Jesus said, “My Kingdom is not of this world.” Just what, exactly, does he mean by that?
Although the Gospel lections in Year B have focused on Mark, on this Sunday we turn to John. My first concern, then, is to hear what John intended to say to his audience 2000 years ago. Before I try to fit John’s words into the larger picture of New Testament thought, before I work them into my overall theological framework and before I apply them to our contemporary environment, I first need to know, what was John trying to say as he told the story of Jesus in this particular way. In other words, I begin by respecting the integrity of the gospel of John.
I thought I’d share some of my approach as I begin to look at this text.
The first thing I asked myself was this: where else does John discuss kings and kingdoms in his gospel?
There are a few references to kings and kingdoms in John before the beginning of passion narrative. At the beginning of the gospel, when Jesus is calling the first disciples, Nathanael calls Jesus “rabbi,” “Son of God” and “King of Israel” (1:49). In Jesus’ discussion with Nicodemus, Jesus talks about seeing the kingdom of God (3:3) and entering the kingdom of God (3:5). Participation in the kingdom requires a new birth (or birth from above) (3:3), a birth of (ex) water and spirit (3:5). Jesus rejects the people’s bid to force the crown on his head after the miracle of the loaves (6:15). The “force” here is aimed at Jesus (harpazein auton = seize him by force), not at the Roman or Jewish armies. They call him a prophet (6:14) but they want him to be a political king.
Additional kingly language is found in John’s version of Jesus’ final entry into Jerusalem. In John, it is Jesus’ raising of Lazarus that sparks the crowd’s acclamation and seals Jesus’ fate (11:45-12:11). When Jesus enters Jerusalem for the Passover feast, the crowd that had followed him from Lazarus’ empty tomb pronounces him king (12:13). “Hosanna! Blessed is he who comes in the name of the Lord, even the King of Israel!” He sits upon a donkey in fulfillment of fulfillment of Zechariah’s royal prophecy. “Behold, your king is coming, sitting on a donkey’s colt!” (12:15). John and the synoptic gospels share many details and themes at this point.
The real focus of John’s king language, however, is found in the passion narrative in chapters 18 and 19. First, there is Pilate’s disputation with Jesus at Jesus’ trial, of which the lectionary passage is a part. Following this scene, Pilate baits the crowd by calling Jesus “King of the Jews” (18:39, 19:14-15), and the Roman soldiers mock Jesus with this title (19:3). The chief priests respond ironically as they proclaim “We have no king but Caesar” (19:15). Pilate also proclaims an ironic truth in the sarcastic title inscribed on Jesus’ cross: “Jesus of Nazareth, the King of the Jews” (19:19).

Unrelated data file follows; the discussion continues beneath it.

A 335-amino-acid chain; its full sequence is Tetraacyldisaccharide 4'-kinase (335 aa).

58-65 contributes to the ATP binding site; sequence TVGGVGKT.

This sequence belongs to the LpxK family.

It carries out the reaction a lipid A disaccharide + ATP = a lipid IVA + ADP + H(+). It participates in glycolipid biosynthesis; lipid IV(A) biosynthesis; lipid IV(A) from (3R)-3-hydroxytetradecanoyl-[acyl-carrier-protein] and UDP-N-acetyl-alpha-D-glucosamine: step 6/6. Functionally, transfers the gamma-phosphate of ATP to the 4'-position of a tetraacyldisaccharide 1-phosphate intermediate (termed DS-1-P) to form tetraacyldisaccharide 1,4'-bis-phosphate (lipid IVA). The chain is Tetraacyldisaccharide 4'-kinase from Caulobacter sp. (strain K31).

Also worth noting here is that John is the only document in the New Testament to use the word “messiah,” (1:41, 4:25) the semitic equivalent of Christ or “anointed one.” In their original contexts, messiah/Christ and son of God had political connotations (Psalm 2:2,7). Johns also describes Jesus as the good “shepherd,” (John 10) which also has its Old Testament roots in the descriptions of the Davidic monarchy (e.g. Ezekiel 34). John has stripped these words of their political connotations, but they can still be considered kingly language.
Contrast John’s use of kingly language about Jesus with his preference for describing earthly political leaders as “chiefs” or “rulers” (archon) and the highest earthly religious authority as chief priests (archiereus).
John uses the word “world” (kosmos) nearly 80 times. The gospel of John accounts for approximately half of the New Testament occurrences of this word.
The world is God’s creation (1:10) but the world is characterized by sin (1:29). God’s preexistent word was instrumental in the world’s creation and came into the world to bring Light to all people, but the world did not recognize him (1:10) and preferred darkness (3:19). Nevertheless, God loved the world and gave his monogenes son so that the world might be saved (3:16) and not judged (3:17, 12:47).
His crucifixion, however, will bring judgment upon the world and its ruler (singular) (12:31). The incarnate word came into the world as the Lamb of God who takes away the sin of the world (1:29). Even though the ruler (singular) of the world has no authority over Jesus (14:30), Jesus will surrender himself to him (14:31). His death overcomes the world (16:33).
Jesus’ origin is not “of this world”; he is “from above” (8:23, 17:16). He came from the Father and is returning to the Father (16:28). Jesus is the bread which came down from heaven and gives life to the world (6:33). Jesus is the light of the world (8:12, 9:5, 12:46).
Jesus will depart the world (13:31) but his followers will remain in it (17:9,11,15). They will share his divine origin, which is not of this world (17:14). They will not see him, but they will receive the Spirit (14:17,19). They will receive a peace that the world cannot give (14:27, 16:33). The world will rejoice at Jesus’ death while the disciples weep, but their grief will be turned to joy (16:20-21, 17:13).
The world will hate Jesus’ followers as it hated him (15:18-19, 17:14). The one who loves his life loses it, and he who hates his life in this world will keep it to life eternal (12:25).